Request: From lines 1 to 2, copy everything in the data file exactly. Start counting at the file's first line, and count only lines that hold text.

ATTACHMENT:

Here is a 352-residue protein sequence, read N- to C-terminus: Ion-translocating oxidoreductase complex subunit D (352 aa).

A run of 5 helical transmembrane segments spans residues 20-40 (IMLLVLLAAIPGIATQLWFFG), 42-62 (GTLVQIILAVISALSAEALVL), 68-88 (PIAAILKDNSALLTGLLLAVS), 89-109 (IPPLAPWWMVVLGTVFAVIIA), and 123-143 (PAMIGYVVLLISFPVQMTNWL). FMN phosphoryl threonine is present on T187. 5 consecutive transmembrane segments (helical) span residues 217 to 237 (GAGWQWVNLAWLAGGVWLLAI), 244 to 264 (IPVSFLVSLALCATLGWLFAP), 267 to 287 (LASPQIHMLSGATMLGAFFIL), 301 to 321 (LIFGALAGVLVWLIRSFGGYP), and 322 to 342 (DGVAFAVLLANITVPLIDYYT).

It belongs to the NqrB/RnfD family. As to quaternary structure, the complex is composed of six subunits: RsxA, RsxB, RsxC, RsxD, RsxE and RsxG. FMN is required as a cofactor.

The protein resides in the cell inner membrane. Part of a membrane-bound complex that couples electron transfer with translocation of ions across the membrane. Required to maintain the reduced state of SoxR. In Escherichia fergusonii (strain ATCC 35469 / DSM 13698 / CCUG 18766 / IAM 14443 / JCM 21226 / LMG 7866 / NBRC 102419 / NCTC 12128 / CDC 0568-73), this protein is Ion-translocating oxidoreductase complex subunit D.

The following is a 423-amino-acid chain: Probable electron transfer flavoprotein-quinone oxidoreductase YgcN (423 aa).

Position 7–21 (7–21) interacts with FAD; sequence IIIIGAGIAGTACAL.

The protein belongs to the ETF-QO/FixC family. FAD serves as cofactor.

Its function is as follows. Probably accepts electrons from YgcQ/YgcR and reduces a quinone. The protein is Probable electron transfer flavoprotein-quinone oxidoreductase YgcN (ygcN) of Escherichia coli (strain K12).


Here is a 352-residue protein sequence, read N- to C-terminus: Ion-translocating oxidoreductase complex subunit D (352 aa).

A run of 5 helical transmembrane segments spans residues 20-40 (IMLLVLLAAIPGIATQLWFFG), 42-62 (GTLVQIILAVISALSAEALVL), 68-88 (PIAAILKDNSALLTGLLLAVS), 89-109 (IPPLAPWWMVVLGTVFAVIIA), and 123-143 (PAMIGYVVLLISFPVQMTNWL). FMN phosphoryl threonine is present on T187. 5 consecutive transmembrane segments (helical) span residues 217 to 237 (GAGWQWVNLAWLAGGVWLLAI), 244 to 264 (IPVSFLVSLALCATLGWLFAP), 267 to 287 (LASPQIHMLSGATMLGAFFIL), 301 to 321 (LIFGALAGVLVWLIRSFGGYP), and 322 to 342 (DGVAFAVLLANITVPLIDYYT).